2. Add the coffee grounds to the French press carafe and pour in your hot water (around 202 degrees Fahrenheit is an ideal temperature for brewing coffee). Try to saturate all of the coffee with the water, leaving as little dry as possible.
  3. After half a minute give it a stir to break up the crust that floats to the top.
  4. Put the cover on the carafe, but don’t press down the plunger yet!
  5. For coarse ground coffee you would wait about four minutes but if you are brewing medium ground coffee then I wouldn’t wait longer than 2 1/2 minutes because the coffee will brew much faster due to the increased amount of surface area on the grind.
  6. When you go to plunge I recommend medium grit grounds to be briefly stirred gently one last time to help the plunger get through – press the plunger down very, very slowly so as to not clog the fine mesh strainer or force grind up the side walls between the carafe and the plunger.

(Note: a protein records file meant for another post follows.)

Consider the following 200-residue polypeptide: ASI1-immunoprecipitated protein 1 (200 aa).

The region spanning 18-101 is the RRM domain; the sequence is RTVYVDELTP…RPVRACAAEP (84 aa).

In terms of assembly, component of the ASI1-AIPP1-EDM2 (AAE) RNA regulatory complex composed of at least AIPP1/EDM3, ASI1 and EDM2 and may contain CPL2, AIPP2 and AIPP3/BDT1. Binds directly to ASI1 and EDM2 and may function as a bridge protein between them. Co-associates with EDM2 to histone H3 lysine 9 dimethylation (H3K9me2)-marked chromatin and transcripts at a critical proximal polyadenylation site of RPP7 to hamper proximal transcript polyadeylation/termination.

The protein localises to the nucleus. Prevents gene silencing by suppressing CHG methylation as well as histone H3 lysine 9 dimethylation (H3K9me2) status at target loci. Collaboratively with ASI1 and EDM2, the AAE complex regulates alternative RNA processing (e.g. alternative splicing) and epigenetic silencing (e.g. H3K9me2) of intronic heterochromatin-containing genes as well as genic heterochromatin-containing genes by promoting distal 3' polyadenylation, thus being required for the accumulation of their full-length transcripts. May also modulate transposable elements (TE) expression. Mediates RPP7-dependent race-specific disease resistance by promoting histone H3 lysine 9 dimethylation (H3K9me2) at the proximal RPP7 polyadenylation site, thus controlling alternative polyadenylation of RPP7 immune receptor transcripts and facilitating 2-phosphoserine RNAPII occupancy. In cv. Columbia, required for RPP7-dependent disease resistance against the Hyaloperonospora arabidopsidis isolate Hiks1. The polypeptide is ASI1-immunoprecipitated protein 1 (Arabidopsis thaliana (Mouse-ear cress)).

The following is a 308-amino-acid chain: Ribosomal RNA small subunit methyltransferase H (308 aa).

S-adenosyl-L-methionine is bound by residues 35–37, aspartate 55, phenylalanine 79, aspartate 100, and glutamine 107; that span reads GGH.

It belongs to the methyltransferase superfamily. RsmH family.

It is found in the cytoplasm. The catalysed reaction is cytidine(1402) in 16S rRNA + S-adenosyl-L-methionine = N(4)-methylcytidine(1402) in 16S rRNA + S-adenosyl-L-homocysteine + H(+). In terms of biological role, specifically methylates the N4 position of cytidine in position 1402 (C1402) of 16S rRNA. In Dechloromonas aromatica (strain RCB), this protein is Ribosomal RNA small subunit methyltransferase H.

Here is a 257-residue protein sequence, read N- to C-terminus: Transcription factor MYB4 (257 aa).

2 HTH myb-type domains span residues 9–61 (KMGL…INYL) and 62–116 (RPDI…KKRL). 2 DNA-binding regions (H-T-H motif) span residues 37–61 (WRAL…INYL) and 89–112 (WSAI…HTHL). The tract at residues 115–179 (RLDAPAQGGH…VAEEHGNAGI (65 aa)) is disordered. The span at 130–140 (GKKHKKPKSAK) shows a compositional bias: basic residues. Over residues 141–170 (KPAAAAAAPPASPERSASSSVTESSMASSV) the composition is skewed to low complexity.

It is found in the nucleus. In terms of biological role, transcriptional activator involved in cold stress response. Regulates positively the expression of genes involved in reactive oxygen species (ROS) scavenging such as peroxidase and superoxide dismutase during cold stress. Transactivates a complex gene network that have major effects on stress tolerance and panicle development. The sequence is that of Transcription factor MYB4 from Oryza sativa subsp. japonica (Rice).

7. Pour immediately (don’t let the coffee sit in the carafe, as it will become quite bitter if it sits in the grounds much longer).
  8. Some people will find the bitters to strong but most will find the extra sediment that makes it to your cup even worse. At this point you could double filter your coffee or just plan on drinking the top layer of coffee leaving the sludge as waste. Here is a full post on our site on the process of refiltering your french press coffee.

Brian Mounts

Head blogger, editor, and owner of "Top Off My Coffee", a website that has been educating readers about coffee brewing techniques and equipment since 2012.